Using a life insurance policy as an executive bonus arrangement and/or as “Golden Handcuffs” is a great way to have a have a discriminant method of offering a bonus to select individuals . The purpose is of course to attract and retain top talent in your business. By offering a life insurance policy as part of their employment contract, you provide a valuable benefit that can be contractually restricted over a certain period of time — a time period you define in the arrangement agreement.
A built-in, self-vesting schedule of the available cash-value within the policy which should increase over time makes the life insurance policy more valuable over time and harder for the executive to walk away from. Any other timed restrictions that were agreed upon at the time of the arrangement contribute to making this a great enticement tool — thus being like “Golden Handcuffs” — keeping them personally financially invested in your business.
Getting Roth IRA style benefits from a whole life insurance policy
Generally speaking, this type of arrangement can also be very attractive because the possibility of the cash-value growth being tax-deferred, and the eventual tax-free use of the cash-value within the life insurance policy. This creates a scenario that mimics the tax advantages of a ROTH IRA but without any of the income, earnings, or contribution limitations.
Life insurance policy design is critical
For these type of strategies, permanent cash-value insurance is required, and the type of policies, and the policy design are crucial. As with any financial strategy using life insurance, an experienced life insurance professional should be sought to make sure the policy structure achieves the desired goal.
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Deciding which life insurance company to choose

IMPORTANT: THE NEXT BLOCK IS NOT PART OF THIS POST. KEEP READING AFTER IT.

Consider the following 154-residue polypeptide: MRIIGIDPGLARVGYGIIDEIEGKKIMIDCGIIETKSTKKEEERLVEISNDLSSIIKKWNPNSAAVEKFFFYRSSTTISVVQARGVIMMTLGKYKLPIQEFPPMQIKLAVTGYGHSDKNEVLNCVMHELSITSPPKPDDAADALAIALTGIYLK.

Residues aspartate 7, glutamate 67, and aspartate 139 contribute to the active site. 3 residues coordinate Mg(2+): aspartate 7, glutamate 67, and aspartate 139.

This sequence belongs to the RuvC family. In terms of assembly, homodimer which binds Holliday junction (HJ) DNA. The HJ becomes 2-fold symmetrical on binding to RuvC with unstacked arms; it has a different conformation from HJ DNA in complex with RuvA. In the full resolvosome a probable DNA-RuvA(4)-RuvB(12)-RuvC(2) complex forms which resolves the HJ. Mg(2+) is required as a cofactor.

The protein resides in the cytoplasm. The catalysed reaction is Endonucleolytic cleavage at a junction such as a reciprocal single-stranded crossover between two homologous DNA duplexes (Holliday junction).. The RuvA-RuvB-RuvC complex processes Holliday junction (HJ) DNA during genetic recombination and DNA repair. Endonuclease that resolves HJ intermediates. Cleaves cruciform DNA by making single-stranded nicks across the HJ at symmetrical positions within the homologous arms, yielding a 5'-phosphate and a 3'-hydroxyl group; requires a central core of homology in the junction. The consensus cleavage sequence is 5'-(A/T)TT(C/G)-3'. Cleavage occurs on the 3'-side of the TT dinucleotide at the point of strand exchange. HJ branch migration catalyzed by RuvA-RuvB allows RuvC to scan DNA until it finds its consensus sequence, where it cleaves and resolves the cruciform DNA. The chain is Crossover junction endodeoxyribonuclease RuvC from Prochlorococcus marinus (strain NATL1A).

Buying term insurance doesn’t have to be complicated, but it isn’t as simple as getting the best quote. Term life insurance [aka “temporary insurance”] like all life insurance, is a contract between the policy-owner (usually the insured) and the insurance company.
The first thing a consumer must keep in mind, is that the company they choose may be apart of their financial life for up to 30 years. This is a very long time in the business sense, as a company’s financial situation could change dramatically over that period of time, also, while a company being bought by another company shouldn’t change the premium or death benefit protection, it may change some of the opportunities you may have been given as a policyholder with the company that originally issued the policy.
These concerns don’t usually seem like a big deal to most people when they are young and they feel they have all the time in the world to make adjustments and change, and that may be partly true, but soon after most people take a life insurance policy, they believe they won’t have to think about it for a longtime, or even, ever again. And then there may come an unexpected event in the policyholder’s life, and suddenly they find out that the policy they chose, doesn’t have a provision they might have gotten with another company, or they misunderstood, or were never informed of an option they could now use.
Working with the right agent is crucial to optimizing your life insurance coverage
This is why it is crucial to work with an experienced, knowledgeable agent, someone who can tell you the pros and cons between different companies products, and through understanding your personal circumstance, advise you on what features, and which companies to choose from. The last item to worry about is the quote a premium based on a guess. Areas your agent should be able to explain to you are the differences between companies and products with regard to:
- Waiver of premium provisions
- Accelerated Benefit provisions
- Term to permanent policy conversion options and rules
- End of term options
- Reduction of face amount options
- Lapse and reinstatement provisions
- Rating improvement provisions
All of these things listed above, and more, are not usually on the mind of consumers in the beginning, but are important to know and understand before you commit to a particular company’s product, especially since this policy could be a part of your life for decades, and you may find yourself in need of a benefit that should have been included in the policy, but you were never given complete information about your product choices.